What are your thoughts? What about the replacement parts by HD, are they improved, not prone to failure? Thanks again for the input, I look forward to further comments.
 

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I wouldn't buy anything unless you absolutely have to. This should be covered under your extended warranty. Let HD fix it, that is why they preach these extended warranties to us!
 

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Be ready for the " that is normal" speach. I hope they take care of it , and if not you can always make it get louder HA HA Then see what they have to say.
 

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Bot said:
Thanks so far for all the helpful responses. I've been reading up a bit on this, but have a lot more to digest yet. I am still under extended warranty, so I think I am going to pass this off to HD at this point. But, I think there is still some good discussion to glean from this. Primarily:

If this is a chain tensioner issue, should the stock cams, chain, and tensioner be replaced, or, should I consider the worm-drive kit as a replacement?

My initial thought was that (even) if I had to replace the stock setup every 30K miles, at about $150 for the parts, it would be pretty difficult to justify a $900 fix (parts for the worm-drive). These prices haven't yet been verified by me, just hearsay so far.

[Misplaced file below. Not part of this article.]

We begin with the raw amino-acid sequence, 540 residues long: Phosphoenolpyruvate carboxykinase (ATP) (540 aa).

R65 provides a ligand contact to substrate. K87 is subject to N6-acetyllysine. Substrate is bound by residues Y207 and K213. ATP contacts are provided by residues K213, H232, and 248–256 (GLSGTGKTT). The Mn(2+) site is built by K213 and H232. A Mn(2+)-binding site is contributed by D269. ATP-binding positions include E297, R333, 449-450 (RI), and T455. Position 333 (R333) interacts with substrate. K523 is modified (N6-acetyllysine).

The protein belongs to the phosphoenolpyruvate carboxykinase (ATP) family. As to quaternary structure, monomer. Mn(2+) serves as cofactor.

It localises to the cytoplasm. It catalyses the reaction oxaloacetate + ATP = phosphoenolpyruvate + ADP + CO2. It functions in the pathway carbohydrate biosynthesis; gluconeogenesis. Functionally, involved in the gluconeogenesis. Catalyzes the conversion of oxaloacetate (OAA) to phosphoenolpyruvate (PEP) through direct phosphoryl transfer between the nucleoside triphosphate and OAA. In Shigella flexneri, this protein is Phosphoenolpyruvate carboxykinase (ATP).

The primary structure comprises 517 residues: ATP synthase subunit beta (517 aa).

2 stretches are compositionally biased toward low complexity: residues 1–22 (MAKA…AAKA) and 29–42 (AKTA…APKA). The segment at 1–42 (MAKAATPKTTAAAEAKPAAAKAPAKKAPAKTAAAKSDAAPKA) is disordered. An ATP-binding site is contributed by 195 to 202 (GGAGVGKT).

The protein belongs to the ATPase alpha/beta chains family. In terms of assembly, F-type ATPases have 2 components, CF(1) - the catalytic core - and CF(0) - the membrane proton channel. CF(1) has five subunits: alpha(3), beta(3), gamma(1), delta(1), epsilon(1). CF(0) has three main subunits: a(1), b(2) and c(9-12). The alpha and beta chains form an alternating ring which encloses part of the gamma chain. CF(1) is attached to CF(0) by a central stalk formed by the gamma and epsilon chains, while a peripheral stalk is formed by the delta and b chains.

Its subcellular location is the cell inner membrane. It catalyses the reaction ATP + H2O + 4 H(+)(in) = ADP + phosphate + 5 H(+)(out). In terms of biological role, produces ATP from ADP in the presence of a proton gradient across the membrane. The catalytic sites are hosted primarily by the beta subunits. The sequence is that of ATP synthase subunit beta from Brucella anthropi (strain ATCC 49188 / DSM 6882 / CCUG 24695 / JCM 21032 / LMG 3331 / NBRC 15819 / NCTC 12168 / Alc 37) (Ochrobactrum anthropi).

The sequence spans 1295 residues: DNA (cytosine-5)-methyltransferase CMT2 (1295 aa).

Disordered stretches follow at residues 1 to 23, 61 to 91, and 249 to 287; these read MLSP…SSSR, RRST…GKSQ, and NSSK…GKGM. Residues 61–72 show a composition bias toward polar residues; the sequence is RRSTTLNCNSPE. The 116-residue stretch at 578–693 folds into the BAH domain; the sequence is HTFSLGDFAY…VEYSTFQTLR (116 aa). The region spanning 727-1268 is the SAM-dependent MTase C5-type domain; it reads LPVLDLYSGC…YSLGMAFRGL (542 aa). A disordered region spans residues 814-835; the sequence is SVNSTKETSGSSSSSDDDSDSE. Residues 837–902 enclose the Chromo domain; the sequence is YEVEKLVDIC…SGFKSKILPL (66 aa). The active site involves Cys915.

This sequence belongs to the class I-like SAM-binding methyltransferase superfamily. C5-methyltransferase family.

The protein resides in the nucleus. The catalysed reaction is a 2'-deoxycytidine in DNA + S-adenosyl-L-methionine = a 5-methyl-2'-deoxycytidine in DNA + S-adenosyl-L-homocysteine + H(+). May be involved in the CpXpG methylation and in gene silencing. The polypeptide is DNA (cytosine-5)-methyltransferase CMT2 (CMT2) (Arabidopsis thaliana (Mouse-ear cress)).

However, I also understand that the failure of the tensioner could lead to contamination of the oil pump with the plastic from the tensioner, which could be catastrophic to the engine. This would presumably happen AFTER my warranty expires (Feb 08). So, if I bite the bullet and buy the parts and tools required to install the worm-drive, it may well be worth the time and money.

What are your thoughts? What about the replacement parts by HD, are they improved, not prone to failure? Thanks again for the input, I look forward to further comments.
Not sure what you mean by the worm drive, do you mean gear drive? If all you want is to change out tensioners, just have them put new ones in and button it back up (along with new gaskets and o-rings of course). You got 38,000 miles out of the set of original tensioners already. The parts are not expensive, but labor will probably run you around $600. I changed out my tensioners at 36,000 and they weren't even half worn.